- By the end of 2019, US$26 billion of green bonds had been arranged and issued in Hong Kong with a significant number of them by Mainland and overseas entities. While we do not have the 2020 figure yet, our estimates show that the issuance pipeline remained strong during the year despite the disruptive effect of Covid. We are seeing increased issuer and product diversity and expect the strong momentum to continue. Mainland China has just announced the ambitious 2060 carbon neutrality target. We believe Hong Kong, which adopts international standards in green bond issuance, is the ideal platform to raise green capital from international investors to support this transition and are looking at ways to facilitate this, in particular within the Greater Bay Area. Clearly structured credit products can also take a place in helping to meet this huge financing needs in the many years to come.
- Of course we also have other initiatives that specifically promote the structured credit market here. One latest development is the amendment of the Banking (Capital) Rules last year, which brings the current synthetic securitisation rules fully up-to-date with the Basel rules. These products are commonly found in Europe over the last five or six years. Banks in Asia-Pacific are now starting to take note of them as a useful tool for credit risk mitigation and regulatory capital management without having to transfer their portfolio assets. This feature is extremely useful to help overcome typical constraints such as loan assignment and confidentiality restrictions. Such products can offer an additional investment opportunity for institutional investors.
- When the new capital rules become effective in June this year, the full spectrum of synthetic securitisation structures will be available for use in Hong Kong. For example, the use of special purpose vehicles (SPVs) as providers of guarantees or credit default swaps, which is a common structure for synthetic securitisation products, will be permitted subject to relevant criteria1. It effectively lifts the headroom for growth of the synthetic securitisation market here.
- Earlier on, I briefly touched on the HKMC, which is a wholly owned subsidiary of the HKMA. I should also elaborate a bit more on its role in promotion of securitisation in Hong Kong.
- One of the key business mandates of the HKMC is to develop securitisation and other financial products that contribute financial stability and facilitate the development of the local financial markets.
- Throughout the years, it has been a trailblazer in different areas. For example, it is the most active corporate issuer in Hong Kong dollar debt market in 2020, issuing US$2.5 billion corporate debts under a multi-currency medium-term note programme.
- In terms of securitisation, the HKMC has issued a total of HK$13.2 billion mortgage-backed securities since 1999, and has helped develop the local secondary mortgage market through purchasing mortgage loans from banks, and packaging the loans into mortgage-backed securities for investors with standardisation of product structure and documentation.
- The HKMC also launched an Infrastructure Financing and Securitisation business in 2019. It is now in the process of warehousing global infrastructure loans from banks with a view to packaging and securitising them at an appropriate time in future. The initiative is welcomed by market players such as multilateral development institutions, commercial banks and insurance agencies. It is demonstrated by the fact that the HKMC has successively signed cooperation framework agreements with International Finance Corporation, Sinosure and MUFG. We expect that more will be forthcoming.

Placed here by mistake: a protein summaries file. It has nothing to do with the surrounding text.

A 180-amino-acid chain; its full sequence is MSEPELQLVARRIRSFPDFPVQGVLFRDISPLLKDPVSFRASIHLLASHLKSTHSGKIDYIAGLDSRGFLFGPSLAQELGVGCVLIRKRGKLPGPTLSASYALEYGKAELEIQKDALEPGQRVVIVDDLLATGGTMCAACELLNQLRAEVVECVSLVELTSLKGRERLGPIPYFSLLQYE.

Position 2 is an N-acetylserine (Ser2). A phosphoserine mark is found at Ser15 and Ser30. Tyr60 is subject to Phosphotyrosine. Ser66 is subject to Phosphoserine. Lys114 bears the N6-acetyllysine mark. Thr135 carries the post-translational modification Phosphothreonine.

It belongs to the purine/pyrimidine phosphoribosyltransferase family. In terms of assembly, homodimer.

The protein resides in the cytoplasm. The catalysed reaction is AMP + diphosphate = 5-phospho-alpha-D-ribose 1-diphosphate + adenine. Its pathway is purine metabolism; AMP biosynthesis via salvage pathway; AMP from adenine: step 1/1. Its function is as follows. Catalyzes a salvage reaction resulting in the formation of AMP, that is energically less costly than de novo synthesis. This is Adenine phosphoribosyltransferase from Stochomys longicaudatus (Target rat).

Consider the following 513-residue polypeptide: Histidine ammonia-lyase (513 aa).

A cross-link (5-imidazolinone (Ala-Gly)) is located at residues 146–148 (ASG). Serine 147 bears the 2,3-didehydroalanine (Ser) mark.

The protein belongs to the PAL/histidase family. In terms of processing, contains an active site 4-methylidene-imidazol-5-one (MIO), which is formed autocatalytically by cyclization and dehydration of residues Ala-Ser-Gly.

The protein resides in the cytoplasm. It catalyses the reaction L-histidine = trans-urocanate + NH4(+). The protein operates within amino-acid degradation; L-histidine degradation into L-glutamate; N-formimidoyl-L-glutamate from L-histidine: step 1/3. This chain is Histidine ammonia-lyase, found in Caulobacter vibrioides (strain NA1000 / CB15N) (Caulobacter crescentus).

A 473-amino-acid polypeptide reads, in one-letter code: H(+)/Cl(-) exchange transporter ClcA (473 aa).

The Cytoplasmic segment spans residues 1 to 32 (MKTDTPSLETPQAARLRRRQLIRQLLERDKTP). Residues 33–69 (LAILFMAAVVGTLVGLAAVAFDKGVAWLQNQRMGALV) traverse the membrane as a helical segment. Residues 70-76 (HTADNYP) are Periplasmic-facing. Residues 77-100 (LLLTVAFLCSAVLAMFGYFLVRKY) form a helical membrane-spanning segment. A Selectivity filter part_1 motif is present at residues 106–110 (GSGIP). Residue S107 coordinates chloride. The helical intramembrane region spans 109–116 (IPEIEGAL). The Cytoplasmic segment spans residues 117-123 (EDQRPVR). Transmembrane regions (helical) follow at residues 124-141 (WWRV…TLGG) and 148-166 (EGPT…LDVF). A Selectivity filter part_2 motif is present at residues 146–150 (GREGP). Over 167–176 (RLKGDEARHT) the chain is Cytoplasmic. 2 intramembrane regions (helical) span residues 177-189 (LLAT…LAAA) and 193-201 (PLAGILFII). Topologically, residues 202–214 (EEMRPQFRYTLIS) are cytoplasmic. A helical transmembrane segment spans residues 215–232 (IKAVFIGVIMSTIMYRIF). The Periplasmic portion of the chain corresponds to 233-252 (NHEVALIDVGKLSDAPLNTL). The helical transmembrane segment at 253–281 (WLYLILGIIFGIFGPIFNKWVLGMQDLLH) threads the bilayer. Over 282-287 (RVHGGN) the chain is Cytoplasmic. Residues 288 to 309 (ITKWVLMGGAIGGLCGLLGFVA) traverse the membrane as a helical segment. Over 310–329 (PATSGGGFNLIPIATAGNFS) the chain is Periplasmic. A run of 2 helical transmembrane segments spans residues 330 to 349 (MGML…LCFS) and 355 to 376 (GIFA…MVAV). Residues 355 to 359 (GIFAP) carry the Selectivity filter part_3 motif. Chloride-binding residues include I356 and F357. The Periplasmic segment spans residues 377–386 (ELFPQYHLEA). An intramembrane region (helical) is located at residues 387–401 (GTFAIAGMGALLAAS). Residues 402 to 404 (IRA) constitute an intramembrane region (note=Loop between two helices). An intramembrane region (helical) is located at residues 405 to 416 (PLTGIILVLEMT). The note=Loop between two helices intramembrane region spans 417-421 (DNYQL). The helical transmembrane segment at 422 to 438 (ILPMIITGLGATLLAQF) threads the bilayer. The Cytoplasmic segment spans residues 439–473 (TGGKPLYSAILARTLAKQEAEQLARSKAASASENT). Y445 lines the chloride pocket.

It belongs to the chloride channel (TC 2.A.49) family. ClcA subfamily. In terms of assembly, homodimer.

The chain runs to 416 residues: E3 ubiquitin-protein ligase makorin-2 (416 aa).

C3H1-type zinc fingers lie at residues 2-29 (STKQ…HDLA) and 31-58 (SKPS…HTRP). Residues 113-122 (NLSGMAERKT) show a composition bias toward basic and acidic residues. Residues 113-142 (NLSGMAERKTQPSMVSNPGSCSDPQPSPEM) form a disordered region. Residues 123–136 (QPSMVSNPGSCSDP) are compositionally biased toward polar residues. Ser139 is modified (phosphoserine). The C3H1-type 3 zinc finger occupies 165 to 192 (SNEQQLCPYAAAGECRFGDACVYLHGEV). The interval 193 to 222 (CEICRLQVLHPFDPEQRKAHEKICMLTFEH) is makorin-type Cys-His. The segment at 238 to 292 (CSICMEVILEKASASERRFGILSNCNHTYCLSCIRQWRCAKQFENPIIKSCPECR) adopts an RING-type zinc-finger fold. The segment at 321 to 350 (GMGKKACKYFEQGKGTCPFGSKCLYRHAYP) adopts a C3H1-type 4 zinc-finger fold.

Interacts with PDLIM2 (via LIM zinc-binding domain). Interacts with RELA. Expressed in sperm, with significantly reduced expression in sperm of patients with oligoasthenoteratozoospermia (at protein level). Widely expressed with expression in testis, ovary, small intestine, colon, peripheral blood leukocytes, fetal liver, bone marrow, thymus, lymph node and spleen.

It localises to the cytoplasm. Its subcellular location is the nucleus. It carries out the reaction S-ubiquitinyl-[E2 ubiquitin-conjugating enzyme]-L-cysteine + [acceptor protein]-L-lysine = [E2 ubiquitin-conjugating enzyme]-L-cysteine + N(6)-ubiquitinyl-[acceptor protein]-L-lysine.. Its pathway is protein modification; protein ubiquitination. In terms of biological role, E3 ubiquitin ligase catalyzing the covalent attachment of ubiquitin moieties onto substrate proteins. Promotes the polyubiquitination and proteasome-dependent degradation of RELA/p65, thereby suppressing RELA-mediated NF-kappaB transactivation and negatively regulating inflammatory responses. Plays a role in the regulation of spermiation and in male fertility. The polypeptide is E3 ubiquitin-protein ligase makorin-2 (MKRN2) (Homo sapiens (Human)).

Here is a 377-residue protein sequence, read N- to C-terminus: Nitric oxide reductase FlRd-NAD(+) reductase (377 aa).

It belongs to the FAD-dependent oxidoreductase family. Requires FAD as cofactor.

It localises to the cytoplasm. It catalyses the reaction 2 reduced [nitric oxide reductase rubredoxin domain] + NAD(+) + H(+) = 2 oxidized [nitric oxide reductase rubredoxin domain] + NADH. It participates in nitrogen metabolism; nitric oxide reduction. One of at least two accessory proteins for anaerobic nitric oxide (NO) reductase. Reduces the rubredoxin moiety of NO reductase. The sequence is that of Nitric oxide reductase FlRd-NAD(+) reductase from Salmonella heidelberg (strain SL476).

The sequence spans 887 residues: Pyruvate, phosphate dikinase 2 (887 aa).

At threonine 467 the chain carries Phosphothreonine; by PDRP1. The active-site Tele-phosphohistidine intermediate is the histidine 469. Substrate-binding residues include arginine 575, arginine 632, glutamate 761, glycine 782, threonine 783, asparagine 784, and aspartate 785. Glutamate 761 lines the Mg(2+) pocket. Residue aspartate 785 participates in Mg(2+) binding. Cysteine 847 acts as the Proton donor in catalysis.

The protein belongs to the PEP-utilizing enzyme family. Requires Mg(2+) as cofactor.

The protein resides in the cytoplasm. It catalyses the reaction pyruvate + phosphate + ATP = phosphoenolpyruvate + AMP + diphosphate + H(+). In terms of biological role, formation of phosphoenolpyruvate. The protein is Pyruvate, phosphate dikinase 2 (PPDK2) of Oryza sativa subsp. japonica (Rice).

- Within a short 2 years timeframe, the HKMC has managed to make great progress in acquiring and warehousing many infrastructure loan assets, across various sectors and geographies. The business momentum is strong, leading to further opportunities for the Corporation to continue accumulating a well-diversified portfolio and the necessary track record in managing this asset class, which are two essential requirements for future securitisation.
- With respect to securitisation of infrastructure loan assets, it is not without its challenges. Market conditions is certainly one such challenge, as we all just witnessed some roller coaster rides of yield volatility in the past months. And securitising a pool of highly bespoke infrastructure loan asset pool presents a vastly different proposition to traditional investors who are more used to investing in a highly homogeneous asset pool such as mortgage loans. For this reason, there are limited successful precedents in the market globally, presenting additional challenges for investor to benchmark a relevant issue.
- Notwithstanding these challenges, we do see that it is a meaningful market development opportunity. If successful, it will help mobilise capital market liquidity into an attractive alternative asset class and help fill the market gaps in infrastructure financing.
- Ladies and gentlemen, I notice from the agenda of this conference that there will be a lot more interesting discussions in the important subject of fixed income market generally and structure credit products specifically. Such discussions are very important to further enhance the understanding of regulators and market practitioners alike about the opportunities and impediments relating to further development of these products.
- We in Hong Kong are eager to work with you all to further enhance our financial services platform in order to offer more exciting opportunities for all. This is clearly demonstrated by our continuous efforts in making legislative and regulatory changes in the past few years relating to open ended fund companies, corporate treasury centres, aircraft leasing, limited partnership regime, and many more. So apart from the initiatives I touched upon, we also welcome your inputs on what more should be done to better capture the opportunities in the structured credit space riding on the conducive macro trends I mentioned earlier.
- Once again, I thank IMN for having me here today. I wish you all a very successful Summit.
Is your business effected by Cyber Crime?
If a cyber crime or cyber attack happens to you, you need to respond quickly. Cyber crime in its several formats such as online identity theft, financial fraud, stalking, bullying, hacking, e-mail fraud, email spoofing, invoice fraud, email scams, banking scam, CEO fraud. Cyber fraud can lead to major disruption and financial disasters.
Digitpol can assist with all stages of cyber related incidents.
Contact Digitpol’s hotlines or respond to us online.
UK +44 20 8089 9944